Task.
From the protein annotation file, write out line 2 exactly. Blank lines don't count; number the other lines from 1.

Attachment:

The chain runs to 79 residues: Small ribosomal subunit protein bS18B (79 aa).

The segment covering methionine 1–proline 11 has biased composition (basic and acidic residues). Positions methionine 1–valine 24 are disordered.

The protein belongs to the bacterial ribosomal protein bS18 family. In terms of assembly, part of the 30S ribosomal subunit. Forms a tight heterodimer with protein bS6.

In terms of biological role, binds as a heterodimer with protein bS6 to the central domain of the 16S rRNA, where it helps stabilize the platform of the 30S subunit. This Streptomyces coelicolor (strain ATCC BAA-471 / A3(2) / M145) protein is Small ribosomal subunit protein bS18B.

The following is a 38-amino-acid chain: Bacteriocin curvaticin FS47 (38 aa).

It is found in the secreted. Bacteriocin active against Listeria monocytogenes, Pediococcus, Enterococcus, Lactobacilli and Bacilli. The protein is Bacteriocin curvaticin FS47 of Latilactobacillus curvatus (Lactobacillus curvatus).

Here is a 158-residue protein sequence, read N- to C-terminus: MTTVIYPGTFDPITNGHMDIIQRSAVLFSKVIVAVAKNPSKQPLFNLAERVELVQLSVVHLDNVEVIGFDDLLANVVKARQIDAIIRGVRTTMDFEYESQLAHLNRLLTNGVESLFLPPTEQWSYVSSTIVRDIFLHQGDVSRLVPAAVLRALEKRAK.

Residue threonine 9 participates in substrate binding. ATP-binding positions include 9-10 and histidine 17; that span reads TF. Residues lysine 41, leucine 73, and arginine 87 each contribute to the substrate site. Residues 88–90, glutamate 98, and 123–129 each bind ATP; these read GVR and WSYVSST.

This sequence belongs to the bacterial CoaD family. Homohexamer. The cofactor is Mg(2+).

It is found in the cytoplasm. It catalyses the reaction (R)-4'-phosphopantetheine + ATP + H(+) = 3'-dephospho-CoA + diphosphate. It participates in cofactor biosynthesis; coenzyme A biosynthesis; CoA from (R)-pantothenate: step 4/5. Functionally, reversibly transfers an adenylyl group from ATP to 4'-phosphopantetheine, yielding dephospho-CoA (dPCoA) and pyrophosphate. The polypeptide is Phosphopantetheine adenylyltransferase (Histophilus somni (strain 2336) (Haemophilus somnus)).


The segment covering methionine 1–proline 11 has biased composition (basic and acidic residues). Positions methionine 1–valine 24 are disordered.